Sermon: Watch Those Stumbling Stones!
Text: 1 Corinthians 8:1-13
(Note: for this sermon you will need to gather a few things ahead of time and get some helpers. Props: Several stones you can carry in a sack. Friends to walk behind you and pretend to stumble over them. If you do not wish to do this in your sermon, you could use it as your children’s sermon).
(Come into the sanctuary dropping a stone after you every few feet. Even go up the aisles. Your accomplices will walk behind you, trying to avoid those stones and not always easily.)
I know what you’re thinking—the pastor really has been working too hard and should take a vacation. Well, I can’t disagree with you on that! But I assure you there is a message to this madness. It begins with these words from Paul (if you have not read the text for today, do so or have it read now).
You know, if I had to summarize this text it would be, “Be careful that you do not drop any stumbling stones behind you.”
Ancient Corinth was a very religious city. Just about every known god and goddess was worshipped there in one way or another. Temples to these deities were scattered all in and around the city. One of the chief ways they were worshipped was through the sacrifice of animals and through feasts or banquets. The food was dedicated to these gods, with prayers even asking for the gods to bless the food or even come into the food in some mysterious way. Not all the meat sacrificed in these rites was consumed. So the priests would sell excess meat to the vendors in the street markets to be purchased by the public. Also, if someone invited you to such a feast at a temple or guild, or for a private dinner at their home, or even a wedding, chances are they would be serving meat that had been sacrificed to idols. Also, if you bought meat in the market place, there really was not any way of knowing if it had been used in idol worship or not. So this posed a concern for some of the Corinthian Christians, “Can we eat meat that has been sacrificed to idols? Must we refuse invitations to dinners in which we know such meat will be served?”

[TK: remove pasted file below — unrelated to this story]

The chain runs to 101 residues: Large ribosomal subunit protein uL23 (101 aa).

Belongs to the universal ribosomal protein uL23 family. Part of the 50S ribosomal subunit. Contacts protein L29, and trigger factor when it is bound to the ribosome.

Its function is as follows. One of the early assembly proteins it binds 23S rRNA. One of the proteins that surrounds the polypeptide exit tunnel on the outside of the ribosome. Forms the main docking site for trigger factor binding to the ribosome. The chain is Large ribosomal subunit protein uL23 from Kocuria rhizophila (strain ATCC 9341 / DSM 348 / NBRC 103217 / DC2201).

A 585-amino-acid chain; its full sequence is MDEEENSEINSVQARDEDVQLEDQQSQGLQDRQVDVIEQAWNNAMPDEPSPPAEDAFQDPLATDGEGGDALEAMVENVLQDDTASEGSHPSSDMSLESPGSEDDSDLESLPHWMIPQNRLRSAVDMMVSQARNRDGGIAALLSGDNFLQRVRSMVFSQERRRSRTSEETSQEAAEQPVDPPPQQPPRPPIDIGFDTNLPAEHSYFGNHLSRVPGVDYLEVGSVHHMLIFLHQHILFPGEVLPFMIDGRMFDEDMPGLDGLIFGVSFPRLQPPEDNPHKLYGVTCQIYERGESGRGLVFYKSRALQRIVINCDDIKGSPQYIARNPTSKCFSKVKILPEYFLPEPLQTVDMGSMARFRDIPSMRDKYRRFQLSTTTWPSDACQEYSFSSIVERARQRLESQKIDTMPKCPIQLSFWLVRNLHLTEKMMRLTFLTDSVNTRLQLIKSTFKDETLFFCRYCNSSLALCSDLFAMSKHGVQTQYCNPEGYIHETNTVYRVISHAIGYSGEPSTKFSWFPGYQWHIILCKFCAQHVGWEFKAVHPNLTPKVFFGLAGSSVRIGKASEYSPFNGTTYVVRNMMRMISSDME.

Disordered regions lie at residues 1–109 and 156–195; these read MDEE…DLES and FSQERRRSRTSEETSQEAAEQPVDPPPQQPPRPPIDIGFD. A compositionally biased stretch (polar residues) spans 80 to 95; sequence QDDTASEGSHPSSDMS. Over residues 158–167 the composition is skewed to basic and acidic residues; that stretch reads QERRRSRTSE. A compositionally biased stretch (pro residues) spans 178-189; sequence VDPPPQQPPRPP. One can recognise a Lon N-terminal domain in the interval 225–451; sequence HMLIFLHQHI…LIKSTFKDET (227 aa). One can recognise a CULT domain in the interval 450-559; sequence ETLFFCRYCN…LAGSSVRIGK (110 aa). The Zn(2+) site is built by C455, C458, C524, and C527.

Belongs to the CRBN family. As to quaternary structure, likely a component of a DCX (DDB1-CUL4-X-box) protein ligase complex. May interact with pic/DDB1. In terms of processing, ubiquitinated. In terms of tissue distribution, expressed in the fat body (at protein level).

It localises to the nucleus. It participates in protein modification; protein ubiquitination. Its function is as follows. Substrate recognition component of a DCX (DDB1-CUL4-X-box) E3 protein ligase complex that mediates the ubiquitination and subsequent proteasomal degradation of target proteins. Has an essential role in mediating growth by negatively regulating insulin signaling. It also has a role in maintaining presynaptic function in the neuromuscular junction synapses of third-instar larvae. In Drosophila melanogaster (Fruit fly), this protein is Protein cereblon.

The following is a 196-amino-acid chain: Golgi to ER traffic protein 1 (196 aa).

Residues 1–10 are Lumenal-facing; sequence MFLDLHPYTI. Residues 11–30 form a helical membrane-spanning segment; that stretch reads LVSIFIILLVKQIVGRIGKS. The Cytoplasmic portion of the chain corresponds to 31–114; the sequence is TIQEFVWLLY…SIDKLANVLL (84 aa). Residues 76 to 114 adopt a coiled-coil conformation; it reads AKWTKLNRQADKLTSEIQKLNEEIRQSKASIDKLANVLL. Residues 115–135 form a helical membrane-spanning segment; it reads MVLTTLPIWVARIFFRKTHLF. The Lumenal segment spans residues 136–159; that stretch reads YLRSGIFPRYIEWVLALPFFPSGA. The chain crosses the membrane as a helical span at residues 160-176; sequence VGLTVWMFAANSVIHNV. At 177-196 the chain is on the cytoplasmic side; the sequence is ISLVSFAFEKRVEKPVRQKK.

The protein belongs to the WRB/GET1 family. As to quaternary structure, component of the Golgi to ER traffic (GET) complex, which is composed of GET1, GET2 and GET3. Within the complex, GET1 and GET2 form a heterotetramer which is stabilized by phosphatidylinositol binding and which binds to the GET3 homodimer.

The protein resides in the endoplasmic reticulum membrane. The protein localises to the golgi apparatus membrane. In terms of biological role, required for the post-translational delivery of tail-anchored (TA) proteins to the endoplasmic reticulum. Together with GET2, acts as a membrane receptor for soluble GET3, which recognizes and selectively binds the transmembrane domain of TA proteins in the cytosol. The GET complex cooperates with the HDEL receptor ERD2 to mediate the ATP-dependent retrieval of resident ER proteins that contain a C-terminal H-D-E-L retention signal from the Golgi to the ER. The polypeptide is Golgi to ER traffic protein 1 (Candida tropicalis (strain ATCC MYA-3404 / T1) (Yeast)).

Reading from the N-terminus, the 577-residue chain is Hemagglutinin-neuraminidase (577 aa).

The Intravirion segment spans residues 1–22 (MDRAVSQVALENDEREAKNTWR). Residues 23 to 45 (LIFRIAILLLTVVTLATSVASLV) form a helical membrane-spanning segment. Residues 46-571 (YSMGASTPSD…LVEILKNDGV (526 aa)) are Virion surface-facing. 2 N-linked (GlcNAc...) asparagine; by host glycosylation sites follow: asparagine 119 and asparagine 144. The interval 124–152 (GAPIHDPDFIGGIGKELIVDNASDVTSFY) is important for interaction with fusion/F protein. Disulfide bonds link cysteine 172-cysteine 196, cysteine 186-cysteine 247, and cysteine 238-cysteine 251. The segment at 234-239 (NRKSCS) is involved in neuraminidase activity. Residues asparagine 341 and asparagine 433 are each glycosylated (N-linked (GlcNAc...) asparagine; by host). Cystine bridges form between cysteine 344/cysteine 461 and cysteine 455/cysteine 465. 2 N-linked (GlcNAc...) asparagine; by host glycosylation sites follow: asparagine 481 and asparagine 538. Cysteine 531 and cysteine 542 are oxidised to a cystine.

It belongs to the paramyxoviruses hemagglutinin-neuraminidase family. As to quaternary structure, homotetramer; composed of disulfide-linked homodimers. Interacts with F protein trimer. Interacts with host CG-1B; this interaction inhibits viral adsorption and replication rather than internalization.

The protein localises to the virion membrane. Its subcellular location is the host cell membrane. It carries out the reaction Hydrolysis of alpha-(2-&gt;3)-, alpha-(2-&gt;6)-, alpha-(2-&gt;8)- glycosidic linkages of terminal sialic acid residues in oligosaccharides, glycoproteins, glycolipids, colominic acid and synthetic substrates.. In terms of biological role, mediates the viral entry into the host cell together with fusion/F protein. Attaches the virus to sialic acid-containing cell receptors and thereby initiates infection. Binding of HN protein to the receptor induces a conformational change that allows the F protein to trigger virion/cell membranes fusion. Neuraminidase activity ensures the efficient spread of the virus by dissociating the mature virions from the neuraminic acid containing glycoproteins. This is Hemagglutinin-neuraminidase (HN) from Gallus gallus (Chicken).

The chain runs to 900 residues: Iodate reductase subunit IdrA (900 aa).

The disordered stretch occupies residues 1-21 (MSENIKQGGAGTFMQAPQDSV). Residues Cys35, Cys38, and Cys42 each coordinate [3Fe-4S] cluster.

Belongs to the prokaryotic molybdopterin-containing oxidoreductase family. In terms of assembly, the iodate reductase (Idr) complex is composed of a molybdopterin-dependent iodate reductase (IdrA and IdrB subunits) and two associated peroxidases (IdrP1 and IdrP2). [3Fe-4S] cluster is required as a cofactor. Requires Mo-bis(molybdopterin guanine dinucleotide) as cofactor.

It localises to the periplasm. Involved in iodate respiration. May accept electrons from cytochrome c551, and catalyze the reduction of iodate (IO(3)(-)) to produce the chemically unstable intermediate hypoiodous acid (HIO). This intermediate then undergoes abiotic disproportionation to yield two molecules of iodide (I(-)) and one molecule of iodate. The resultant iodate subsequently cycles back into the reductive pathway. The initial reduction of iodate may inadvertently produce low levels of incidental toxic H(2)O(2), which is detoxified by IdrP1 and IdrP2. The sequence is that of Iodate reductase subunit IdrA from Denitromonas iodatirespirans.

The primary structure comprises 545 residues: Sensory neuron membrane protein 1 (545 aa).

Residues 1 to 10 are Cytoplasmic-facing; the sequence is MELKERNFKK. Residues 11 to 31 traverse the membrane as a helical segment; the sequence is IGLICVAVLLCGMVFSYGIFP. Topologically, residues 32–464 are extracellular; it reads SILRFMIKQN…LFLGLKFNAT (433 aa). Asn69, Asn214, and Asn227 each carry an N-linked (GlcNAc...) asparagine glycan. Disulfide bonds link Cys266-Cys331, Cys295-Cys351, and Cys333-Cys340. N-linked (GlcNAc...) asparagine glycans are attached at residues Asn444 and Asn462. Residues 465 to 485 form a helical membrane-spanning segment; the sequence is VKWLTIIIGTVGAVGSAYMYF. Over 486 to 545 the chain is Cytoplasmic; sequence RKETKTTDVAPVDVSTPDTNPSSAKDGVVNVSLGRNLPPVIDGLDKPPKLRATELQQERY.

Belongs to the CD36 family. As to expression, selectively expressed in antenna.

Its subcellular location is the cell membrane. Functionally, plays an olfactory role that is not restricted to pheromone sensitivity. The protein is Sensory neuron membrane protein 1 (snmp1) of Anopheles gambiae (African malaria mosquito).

Some, who Paul describes as “possessing knowledge,” knew there is only one God and that idols are not real gods. So, they realize that any food offered to idols is nonsense and can be eaten freely. But others had scruples about this. They find that the eating of such food makes them feel guilty. Some of these may well have been Gentiles who had first been converted to Judaism or even Jews who have strong traditions about what is proper and not proper to eat. Also, it is likely that these persons had once fully participated in the rites and rituals of these pagan religions. Any further practice of that old life, even the eating of meat offered to idols, was a strong lure back into that life. Interestingly, it’s the first group that Paul primarily addresses here.
Possess Love Most of All
The group that was not bothered by eating meat offered to idols had several favorite sayings to justify their beliefs and actions. Paul quotes these: “all of us possess knowledge” (vs 1); “no idol in the world really exists” (vs 4) and “Food will not bring us close to God” (vs 8). And Paul agrees with each statement, but with some modification and explanation.
“All possess knowledge.” Well, yes and no is Paul’s answer. Yes, they are correct in their theology in regard to their reasons for going ahead and eating meat with a clear conscience. However, not everyone possesses that knowledge. And it’s this group Paul wishes them to recognize and be sensitive to.